Swift Sets
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This tutorial belongs to the Swift series
Sets are used to create collections of non-repeated items.
While an array can contain many times the same item, you only have unique items in a set.
You can declare a set of Int values in this way:
let set: Set<Int> = [1, 2, 3]
or you can initialize it from an array:
let set = Set([1, 2, 3])
Add items to the set using insert()
:
var set = Set([1, 2, 3])
set.insert(17)
Unlike arrays, there is no order or position in a set. Items are retrieved and inserted randomly.
The way to print the content of a set ordered is to transform it into an array using the sorted()
method:
var set = Set([2, 1, 3])
let orderedList = set.sorted()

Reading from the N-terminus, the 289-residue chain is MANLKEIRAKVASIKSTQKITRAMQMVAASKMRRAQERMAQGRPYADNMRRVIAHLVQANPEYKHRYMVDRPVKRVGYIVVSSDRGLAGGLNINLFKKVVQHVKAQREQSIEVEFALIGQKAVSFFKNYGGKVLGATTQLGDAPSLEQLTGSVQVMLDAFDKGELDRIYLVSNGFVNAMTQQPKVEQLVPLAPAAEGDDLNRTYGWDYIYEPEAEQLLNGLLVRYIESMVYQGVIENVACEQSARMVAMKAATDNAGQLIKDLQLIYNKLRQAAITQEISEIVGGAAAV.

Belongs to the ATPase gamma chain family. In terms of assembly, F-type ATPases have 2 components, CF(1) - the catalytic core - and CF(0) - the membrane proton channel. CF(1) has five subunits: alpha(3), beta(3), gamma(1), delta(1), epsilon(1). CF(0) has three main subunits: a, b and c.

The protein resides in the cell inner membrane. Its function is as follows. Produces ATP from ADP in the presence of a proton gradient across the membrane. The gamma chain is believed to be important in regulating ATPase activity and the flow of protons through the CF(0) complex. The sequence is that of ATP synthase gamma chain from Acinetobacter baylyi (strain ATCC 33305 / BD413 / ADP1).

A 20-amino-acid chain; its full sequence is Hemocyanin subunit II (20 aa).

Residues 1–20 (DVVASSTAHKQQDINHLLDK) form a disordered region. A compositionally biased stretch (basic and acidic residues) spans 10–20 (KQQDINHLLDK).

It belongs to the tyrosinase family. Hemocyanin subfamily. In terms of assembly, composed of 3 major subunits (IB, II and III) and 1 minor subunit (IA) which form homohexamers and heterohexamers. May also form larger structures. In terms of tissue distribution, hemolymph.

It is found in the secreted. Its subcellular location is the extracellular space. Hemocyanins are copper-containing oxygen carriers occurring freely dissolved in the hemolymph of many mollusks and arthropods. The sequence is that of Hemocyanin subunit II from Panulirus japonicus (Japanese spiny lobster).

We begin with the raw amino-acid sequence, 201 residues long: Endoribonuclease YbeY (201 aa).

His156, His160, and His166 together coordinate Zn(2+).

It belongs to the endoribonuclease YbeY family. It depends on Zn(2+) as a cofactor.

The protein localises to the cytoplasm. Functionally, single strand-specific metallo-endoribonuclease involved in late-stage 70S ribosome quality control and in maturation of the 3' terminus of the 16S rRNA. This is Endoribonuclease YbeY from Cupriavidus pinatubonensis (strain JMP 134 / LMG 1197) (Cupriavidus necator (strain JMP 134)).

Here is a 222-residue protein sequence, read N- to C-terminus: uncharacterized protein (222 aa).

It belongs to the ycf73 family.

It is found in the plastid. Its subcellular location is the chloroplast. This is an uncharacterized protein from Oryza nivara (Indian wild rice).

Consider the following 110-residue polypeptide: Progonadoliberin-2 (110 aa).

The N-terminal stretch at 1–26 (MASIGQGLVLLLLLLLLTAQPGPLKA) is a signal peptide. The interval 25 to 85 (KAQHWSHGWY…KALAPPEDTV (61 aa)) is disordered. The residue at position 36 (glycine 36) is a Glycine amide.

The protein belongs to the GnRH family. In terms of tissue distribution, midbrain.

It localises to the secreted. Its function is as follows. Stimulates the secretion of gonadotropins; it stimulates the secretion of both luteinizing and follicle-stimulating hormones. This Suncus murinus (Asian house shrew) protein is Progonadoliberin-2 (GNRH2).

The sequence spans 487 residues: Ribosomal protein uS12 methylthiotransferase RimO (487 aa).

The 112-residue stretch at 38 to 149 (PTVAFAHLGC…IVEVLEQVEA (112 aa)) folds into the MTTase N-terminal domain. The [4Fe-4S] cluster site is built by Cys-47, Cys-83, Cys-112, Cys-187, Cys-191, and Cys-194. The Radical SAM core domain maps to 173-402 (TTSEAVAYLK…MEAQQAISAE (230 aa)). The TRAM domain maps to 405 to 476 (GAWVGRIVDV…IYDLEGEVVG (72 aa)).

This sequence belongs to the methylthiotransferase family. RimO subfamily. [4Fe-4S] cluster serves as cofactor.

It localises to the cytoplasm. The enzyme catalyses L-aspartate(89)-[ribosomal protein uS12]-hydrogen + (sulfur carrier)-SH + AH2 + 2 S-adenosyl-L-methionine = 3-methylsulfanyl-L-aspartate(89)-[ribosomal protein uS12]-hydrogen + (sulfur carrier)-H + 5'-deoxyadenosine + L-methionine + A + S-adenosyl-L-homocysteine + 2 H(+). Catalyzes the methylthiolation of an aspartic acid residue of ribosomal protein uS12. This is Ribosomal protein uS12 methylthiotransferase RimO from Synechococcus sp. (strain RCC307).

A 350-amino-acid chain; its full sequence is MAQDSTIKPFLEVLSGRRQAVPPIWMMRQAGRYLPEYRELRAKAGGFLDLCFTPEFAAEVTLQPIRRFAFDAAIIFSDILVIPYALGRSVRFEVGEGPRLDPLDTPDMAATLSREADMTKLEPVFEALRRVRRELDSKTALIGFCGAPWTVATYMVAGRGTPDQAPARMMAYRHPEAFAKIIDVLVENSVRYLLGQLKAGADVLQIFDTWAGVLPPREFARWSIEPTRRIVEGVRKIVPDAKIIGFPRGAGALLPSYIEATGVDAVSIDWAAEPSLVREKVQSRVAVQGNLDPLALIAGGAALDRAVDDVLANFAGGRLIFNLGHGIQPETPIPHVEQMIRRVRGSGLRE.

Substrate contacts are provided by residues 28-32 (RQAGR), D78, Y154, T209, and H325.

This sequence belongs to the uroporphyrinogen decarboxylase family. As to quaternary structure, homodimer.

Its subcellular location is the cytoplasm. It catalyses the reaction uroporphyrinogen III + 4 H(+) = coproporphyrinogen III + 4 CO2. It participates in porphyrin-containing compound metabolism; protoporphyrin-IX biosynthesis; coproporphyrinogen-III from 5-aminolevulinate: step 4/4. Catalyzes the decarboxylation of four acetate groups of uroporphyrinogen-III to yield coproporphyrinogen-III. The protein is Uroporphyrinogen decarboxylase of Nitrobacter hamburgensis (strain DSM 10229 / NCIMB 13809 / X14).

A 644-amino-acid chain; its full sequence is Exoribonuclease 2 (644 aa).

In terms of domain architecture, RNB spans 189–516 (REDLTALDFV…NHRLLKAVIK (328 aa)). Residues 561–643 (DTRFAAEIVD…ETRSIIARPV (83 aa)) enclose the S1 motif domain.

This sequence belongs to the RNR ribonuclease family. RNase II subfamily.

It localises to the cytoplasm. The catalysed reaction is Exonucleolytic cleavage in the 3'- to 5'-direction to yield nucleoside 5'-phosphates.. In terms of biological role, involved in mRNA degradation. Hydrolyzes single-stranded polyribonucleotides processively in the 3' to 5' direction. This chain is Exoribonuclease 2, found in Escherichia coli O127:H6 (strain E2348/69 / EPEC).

To check if a set contains an element, use the contains()
method:
var set = Set([1, 2, 3])
set.contains(2) //true
To get the number of items in the set, use the count
property:
let set = Set([1, 2, 3])
set.count //3
If a set is empty, its isEmpty
property is true
.
let set = Set([1, 2, 3])
set.isEmpty //false
To remove one item from the array, use remove()
passing the value of the element:
var set = Set([1, 2, 3])
set.remove(1)
//set is [2, 3]
To remove all items from the set, you can use removeAll():
set.removeAll()
Sets, like arrays, are passed by value, which means if you pass it to a function, or return it from a function, the set is copied.
Sets are great to perform set math operations like intersection, union, subtracting, and more.
These methods help with this:
intersection(_:)
symmetricDifference(_:)
union(_:)
subtracting(_:)
isSubset(of:)
isSuperset(of:)
isStrictSubset(of:)
isStrictSuperset(of:)
isDisjoint(with:)
Sets are collections, and they can be iterated over in loops.
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